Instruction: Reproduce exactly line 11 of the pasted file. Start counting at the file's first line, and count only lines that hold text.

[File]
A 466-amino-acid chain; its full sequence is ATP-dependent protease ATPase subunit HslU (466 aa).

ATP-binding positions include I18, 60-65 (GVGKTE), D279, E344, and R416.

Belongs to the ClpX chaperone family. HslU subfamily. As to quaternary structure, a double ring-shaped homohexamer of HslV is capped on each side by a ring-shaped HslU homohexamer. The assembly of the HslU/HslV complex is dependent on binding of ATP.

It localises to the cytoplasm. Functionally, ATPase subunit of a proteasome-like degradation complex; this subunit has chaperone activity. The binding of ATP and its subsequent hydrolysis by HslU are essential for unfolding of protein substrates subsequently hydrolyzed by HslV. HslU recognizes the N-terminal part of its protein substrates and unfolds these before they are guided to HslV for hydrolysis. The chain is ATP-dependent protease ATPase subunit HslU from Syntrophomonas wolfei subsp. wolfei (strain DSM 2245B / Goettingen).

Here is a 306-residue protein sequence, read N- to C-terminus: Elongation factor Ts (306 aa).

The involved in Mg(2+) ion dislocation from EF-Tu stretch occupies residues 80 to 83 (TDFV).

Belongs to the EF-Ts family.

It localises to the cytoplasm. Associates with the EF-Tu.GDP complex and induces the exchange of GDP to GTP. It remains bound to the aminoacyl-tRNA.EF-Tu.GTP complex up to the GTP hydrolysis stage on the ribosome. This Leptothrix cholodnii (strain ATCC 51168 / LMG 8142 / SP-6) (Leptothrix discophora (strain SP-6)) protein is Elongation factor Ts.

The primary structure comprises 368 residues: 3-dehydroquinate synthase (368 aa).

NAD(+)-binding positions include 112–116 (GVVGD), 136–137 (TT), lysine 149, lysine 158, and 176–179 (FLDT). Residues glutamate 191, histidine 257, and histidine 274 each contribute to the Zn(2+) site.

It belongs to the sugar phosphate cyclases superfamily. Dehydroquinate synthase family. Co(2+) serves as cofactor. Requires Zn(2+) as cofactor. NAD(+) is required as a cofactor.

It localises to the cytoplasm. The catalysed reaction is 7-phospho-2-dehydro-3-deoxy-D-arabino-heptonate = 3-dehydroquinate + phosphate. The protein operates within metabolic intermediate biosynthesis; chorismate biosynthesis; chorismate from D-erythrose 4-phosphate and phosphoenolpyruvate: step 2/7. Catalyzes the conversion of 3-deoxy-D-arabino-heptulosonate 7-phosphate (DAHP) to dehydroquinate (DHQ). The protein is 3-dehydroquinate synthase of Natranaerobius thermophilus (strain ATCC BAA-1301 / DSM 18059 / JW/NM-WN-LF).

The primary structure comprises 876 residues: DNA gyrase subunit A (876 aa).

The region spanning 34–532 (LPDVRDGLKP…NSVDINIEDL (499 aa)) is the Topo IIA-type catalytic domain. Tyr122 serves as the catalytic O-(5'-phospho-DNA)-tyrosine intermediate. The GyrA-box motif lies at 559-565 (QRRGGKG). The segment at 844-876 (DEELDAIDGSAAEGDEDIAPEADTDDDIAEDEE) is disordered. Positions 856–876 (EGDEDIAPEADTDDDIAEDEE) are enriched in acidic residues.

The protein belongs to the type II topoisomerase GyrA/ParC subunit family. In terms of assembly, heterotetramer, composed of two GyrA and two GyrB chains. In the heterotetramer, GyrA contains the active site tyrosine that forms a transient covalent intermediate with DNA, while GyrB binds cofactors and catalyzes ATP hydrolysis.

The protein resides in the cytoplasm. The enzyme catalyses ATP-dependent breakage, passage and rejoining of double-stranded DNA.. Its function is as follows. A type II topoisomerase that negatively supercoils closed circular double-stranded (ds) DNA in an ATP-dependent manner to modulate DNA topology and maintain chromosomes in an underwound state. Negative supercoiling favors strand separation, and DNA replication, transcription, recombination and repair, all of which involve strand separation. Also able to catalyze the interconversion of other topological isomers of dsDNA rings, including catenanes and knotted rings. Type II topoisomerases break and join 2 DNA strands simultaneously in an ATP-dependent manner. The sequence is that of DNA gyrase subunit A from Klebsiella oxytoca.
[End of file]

It belongs to the sugar phosphate cyclases superfamily. Dehydroquinate synthase family. Co(2+) serves as cofactor. Requires Zn(2+) as cofactor. NAD(+) is required as a cofactor.